Jon Gruden might be a bit resistant to change in his second go-around with the Oakland Raiders. Or is he? (Eric Edholm)
Jon Gruden might be a bit resistant to change in his second go-around with the Oakland Raiders. Or is he? (Eric Edholm)

INDIANAPOLIS — The first question to Jon Gruden was about PDFs. He was asked about analytics. All the bells and whistles of the modern NFL, if you will — the stuff he has missed out on to a degree in his past eight years as a broadcaster.

But in his first NFL scouting combine appearance as the new Oakland Raiders' head coach, Gruden appeared to want to turn the clock back.

"Are you talking about the analytics? All the modern technology? I am trying to throw the game back to 1998," Gruden said on Wednesday, doing everything but winking when he was done making his point.

Was he kidding? Is this some sort of Luddite act that we're now part of? Or are we really watching the slow thaw of Unfrozen Caveman Coach here in a surprisingly balmy Indy?

As you decide, consider that Gruden used "GPS" as a synonym for analytics in football, which is a bit like comparing a spacecraft to a Keurig.

"There’s a stack of analytical data, or data [pronouncing it DAY-tah], however you want to say that, that people don’t even know how to read it," he said. "They have the data — or data — and they don’t know how to read the damned thing!

"So I am not going to rely on GPSes and all the modern technology. I will have some people that are professional that can help me from that regard. But I still think doing things the old-fashioned way is a good way. We are going to try to lean the needle that way a little bit."

This is what Gruden knows. As he attempts to bring back the Raiders to past glory, he will lean on what he knows — and that's the NFL of yore in which he cut his teeth. Oh sure, traveling around the country on the ESPN circuit these past eight years allowed Gruden a rare, first-hand look at what it takes to build elite programs. And also what doesn't work.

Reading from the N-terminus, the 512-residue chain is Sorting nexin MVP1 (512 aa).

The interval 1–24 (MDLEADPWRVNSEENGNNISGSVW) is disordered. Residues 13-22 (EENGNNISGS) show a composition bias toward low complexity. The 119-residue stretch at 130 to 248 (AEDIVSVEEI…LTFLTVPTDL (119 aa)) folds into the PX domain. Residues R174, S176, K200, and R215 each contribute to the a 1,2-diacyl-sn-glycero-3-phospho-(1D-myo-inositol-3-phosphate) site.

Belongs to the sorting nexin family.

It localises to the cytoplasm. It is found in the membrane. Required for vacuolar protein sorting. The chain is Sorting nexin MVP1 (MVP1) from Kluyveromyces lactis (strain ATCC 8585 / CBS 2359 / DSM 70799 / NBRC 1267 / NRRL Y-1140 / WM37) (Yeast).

That's invaluable data (or data, however you say it). Will Gruden adapt? Hmm. Maybe?

"Well, you have to," he said, almost as if he didn't want to, also mentioning the experienced, old-school assistant coaches he assembled on staff. "You obviously have to change a little bit. But I think the roots, the foundation of what I know, is going to stay in place.

"We’re going to adapt to what our roster allows us to put out there every week. I think that’s the uncomfortable thing is that I don’t know what that’s going to be."

Gruden then (twice) railed about the "new" Collective Bargaining Agreement — one that was signed while he was a broadcaster, in 2011 — that doesn't allow him to talk to players until April, right before the draft.

"I’ve always complained about that since the new CBA came in place," he said. "A lot of players would come to see me in Tampa to get their football fix.

"It’s very difficult for me. I get emotional about it sometimes."

Gruden wants to use a fullback, which he called a "dying breed." He wants a "blocking tight end" to service Marshawn Lynch as a power runner. This is all stuff of a different time. And who knows? It might work. Teams don't use a lot of these elements much these days.

Of course, Gruden also said he was "enamored with Patrick Mahomes and Texas Tech" and that he loved some of the "really cool plays" Paxton Lynch ran at Memphis. Gruden also plans to "steal some plays" from the offense that Oklahoma, Baker Mayfield and Lincoln Riley ran. So he's not all fearful of change and innovation.

We think.

This is a man who watched endless reels of tape (and we might mean actual tape in his case) for almost a decade now. He can chronicle the innovations that have come into play in the NFL in his time watching from the catbird seat. The question now is whether he will bring them into play — the PDFs, GPSes and all that.

Or perhaps a blocking fullback — the throwback — is the future and he's just what this league needs. It's an either-or deal, we assume.